Here the focus is not on what the results would be if people should receive proper pastoral care, and surely the focus is not on what their condition would be without it. For Calvin both these questions are too hypothetical to dwell on, though he says something about each. The focus is on the condition in which those are growing whom Christ has already, actually, really united to himself and really already, actually leads, protects and feeds. The reason for this is that hearing and following the one Pastor’s voice is what it means to have faith, faith which itself is a response to that voice. The one whose voice is heard and obeyed in faith is the one united to us. The wholeness which results from pastoral care is the assurance that this is surely so. Growth in the active practice of the assurance of our salvation is the aim of pastoral care.
Central to Calvin’s theology of pastoral care is his understanding of the mystical union of Christ. It is, of course, central not just to Calvin’s theology of pastoral care, but is a doctrine one cannot ignore if one is to understand fully other aspects of Calvin’s theology.13 Obviously there was a rich tradition which spoke of the mystical union of Christ, and meant quite a wide range of things by that. It is worth reminding ourselves, therefore, of the characteristic way Calvin speaks of it in the familiar passage of the Institutes 2.2.24.
The assurance of salvation is not derived from considering our works or our faith: that is clear. When it comes to that assurance we are to look to Christ and the truth of his promises. However, for Calvin looking to Christ also includes seeing ourselves united to Christ, also includes knowing ourselves members of his body, also includes considering ourselves as those to whom Christ is daily growing more and more one with. On this point Calvin differs from those whose position at first sounds like his own:
They so place the conscience between hope and fear that now it moves in one direction and now another. They see hope and fear related in such a way that when the one is up, it completely extinguishes the other, and when it is the other’s turn it does the same. … Their contention is, if you look upon Christ there is sure salvation, if you turn back to yourself there is sure damnation. As indeed we ought to consider Christ remaining apart from us instead of living within us!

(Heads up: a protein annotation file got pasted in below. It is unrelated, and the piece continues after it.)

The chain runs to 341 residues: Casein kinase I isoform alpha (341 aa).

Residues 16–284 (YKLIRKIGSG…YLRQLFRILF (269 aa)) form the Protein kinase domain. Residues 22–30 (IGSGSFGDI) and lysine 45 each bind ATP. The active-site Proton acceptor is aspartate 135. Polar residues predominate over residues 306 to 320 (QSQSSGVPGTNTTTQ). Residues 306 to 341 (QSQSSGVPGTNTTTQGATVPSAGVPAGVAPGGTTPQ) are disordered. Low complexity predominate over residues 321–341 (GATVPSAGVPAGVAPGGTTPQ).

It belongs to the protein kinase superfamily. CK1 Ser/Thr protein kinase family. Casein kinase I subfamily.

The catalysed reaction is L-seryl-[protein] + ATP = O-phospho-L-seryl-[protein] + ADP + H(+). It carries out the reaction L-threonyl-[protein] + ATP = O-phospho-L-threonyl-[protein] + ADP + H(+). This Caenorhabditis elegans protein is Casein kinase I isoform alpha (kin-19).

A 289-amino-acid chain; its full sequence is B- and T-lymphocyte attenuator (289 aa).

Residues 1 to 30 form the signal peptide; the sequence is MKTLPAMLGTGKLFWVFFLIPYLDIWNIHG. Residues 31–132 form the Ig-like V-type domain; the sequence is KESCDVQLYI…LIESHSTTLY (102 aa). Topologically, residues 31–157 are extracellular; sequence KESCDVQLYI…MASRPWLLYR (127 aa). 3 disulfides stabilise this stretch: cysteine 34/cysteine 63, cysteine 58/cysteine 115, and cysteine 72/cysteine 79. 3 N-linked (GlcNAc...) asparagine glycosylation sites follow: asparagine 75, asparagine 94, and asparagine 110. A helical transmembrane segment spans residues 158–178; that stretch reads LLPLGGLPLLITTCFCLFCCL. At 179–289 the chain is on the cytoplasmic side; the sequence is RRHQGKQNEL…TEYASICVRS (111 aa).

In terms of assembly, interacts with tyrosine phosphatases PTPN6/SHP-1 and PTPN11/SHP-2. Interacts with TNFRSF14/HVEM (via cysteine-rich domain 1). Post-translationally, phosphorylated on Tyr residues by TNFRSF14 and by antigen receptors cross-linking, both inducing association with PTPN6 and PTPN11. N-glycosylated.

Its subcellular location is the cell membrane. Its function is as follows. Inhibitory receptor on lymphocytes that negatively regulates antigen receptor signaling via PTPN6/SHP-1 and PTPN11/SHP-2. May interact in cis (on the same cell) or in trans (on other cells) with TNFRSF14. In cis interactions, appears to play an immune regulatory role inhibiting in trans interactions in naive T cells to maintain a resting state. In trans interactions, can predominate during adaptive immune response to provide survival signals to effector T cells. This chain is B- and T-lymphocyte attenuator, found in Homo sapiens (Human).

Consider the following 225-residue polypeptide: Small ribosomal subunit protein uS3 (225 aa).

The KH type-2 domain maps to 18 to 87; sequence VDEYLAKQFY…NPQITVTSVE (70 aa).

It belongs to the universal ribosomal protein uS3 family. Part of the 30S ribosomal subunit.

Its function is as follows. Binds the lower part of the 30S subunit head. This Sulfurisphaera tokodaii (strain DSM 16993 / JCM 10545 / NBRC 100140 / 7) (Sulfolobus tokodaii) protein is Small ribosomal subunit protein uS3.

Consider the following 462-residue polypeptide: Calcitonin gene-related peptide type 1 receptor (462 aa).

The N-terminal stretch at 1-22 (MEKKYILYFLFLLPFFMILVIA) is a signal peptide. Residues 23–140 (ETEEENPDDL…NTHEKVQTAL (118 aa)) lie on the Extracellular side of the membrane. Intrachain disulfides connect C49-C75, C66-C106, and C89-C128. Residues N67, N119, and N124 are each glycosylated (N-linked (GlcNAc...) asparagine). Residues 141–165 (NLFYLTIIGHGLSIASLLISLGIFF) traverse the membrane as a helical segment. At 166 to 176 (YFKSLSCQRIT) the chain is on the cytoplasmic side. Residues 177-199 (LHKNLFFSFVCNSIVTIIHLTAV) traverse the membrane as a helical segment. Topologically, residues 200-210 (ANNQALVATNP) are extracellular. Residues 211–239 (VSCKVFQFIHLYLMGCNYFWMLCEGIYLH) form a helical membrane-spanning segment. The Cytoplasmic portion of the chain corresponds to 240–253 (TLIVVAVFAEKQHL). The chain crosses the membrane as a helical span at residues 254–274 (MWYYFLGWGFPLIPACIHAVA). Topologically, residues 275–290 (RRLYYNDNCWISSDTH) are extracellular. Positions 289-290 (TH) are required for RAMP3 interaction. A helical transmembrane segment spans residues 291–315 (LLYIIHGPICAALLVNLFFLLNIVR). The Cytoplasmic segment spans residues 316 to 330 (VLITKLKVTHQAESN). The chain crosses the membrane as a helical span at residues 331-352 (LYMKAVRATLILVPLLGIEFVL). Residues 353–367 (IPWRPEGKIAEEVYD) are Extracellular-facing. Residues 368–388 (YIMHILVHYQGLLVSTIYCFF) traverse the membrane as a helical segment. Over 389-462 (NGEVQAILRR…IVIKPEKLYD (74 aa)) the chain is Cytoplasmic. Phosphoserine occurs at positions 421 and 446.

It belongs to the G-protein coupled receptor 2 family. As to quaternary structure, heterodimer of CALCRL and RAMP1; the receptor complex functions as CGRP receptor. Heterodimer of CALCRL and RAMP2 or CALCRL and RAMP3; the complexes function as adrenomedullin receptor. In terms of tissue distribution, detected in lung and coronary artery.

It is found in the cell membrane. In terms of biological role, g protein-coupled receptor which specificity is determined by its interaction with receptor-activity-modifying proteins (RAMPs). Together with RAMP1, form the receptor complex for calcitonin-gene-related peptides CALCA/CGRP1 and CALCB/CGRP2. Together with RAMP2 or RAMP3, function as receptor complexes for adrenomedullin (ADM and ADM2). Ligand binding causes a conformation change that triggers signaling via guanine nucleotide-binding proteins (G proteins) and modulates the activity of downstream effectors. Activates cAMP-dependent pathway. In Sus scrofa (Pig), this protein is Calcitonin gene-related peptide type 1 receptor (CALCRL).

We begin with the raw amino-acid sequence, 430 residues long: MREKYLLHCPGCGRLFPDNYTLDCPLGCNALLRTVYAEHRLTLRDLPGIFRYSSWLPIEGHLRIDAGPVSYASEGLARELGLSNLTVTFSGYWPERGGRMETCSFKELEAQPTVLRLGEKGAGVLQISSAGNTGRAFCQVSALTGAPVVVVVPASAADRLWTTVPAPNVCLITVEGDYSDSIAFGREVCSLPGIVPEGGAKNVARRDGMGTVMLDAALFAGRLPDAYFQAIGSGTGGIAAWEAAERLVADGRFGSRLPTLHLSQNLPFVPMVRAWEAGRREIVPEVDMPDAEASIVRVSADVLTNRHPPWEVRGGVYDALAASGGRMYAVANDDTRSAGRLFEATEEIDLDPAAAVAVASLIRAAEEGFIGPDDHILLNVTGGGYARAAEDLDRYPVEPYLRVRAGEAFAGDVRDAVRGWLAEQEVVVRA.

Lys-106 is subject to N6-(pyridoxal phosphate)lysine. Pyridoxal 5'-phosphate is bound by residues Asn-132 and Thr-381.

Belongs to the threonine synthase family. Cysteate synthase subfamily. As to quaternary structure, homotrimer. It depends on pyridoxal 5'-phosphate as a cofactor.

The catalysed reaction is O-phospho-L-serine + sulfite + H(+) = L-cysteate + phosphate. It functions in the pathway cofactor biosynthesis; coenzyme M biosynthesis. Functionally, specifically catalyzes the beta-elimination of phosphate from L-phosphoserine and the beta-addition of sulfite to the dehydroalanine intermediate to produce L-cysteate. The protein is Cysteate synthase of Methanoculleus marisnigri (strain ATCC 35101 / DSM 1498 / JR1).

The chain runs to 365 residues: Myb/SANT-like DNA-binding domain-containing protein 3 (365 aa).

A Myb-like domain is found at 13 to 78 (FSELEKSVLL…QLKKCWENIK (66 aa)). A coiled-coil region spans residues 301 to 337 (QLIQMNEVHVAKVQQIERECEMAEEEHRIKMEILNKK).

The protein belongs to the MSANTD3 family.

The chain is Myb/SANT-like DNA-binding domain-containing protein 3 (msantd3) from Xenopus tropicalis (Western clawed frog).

It is entirely hypothetical for those who have already been united to Christ to consider first Christ and then themselves, and so to swing back and forth between hope and fear.
The reason we hope for salvation from him [Christ] is not because he appears afar off, but because, having engrafted us into his body, he makes us participants not only in his benefits but also in himself. … Since Christ has been communicated to us with all his benefits, so that what is his has been made ours and we are made members of him and made one with him, his justice covers our sins, his salvation wipes out our damnation, his worthiness interposes itself so that our unworthiness does not come before the face of God. This is for sure: we ought neither to separate Christ from ourselves nor ourselves from him, but with both hands hold fast to that fellowship by which he has bound us to himself. … Not only by an inseparable bond of fellowship does he hold fast to us, by a certain marvelous communion he daily grows more and more with us into one body, until he finally makes himself one with us.14
Faith does not create that union but grasps it and practices its benefits. The voice of the one Pastor through several pastors leads, feeds, and protects those who already belong to and participate in Christ as members of his body by the freeing bond of the Holy Spirit. What pastoral care does is to reinforce persons in that already established, ultimately irreversible identity by continually calling them to repentance and assuring them of pardon and empowering them thereby to walk in newness of life by focusing on the truth of the freely given promises given in Christ. The active knowledge in which they grow is that of God’s benevolence, not just God’s benevolence to other creatures and other persons but God’s benevolence to themselves.
That saving knowledge is the same as having the conscience freed by the gospel, or to put it another way, it is knowing God and self with a good conscience. The pastor’s voice is what is heard in the forum of the conscience, and it displaces, drowns out, both the complacent silence of the hardened conscience and the strident condemnation of the bad conscience.15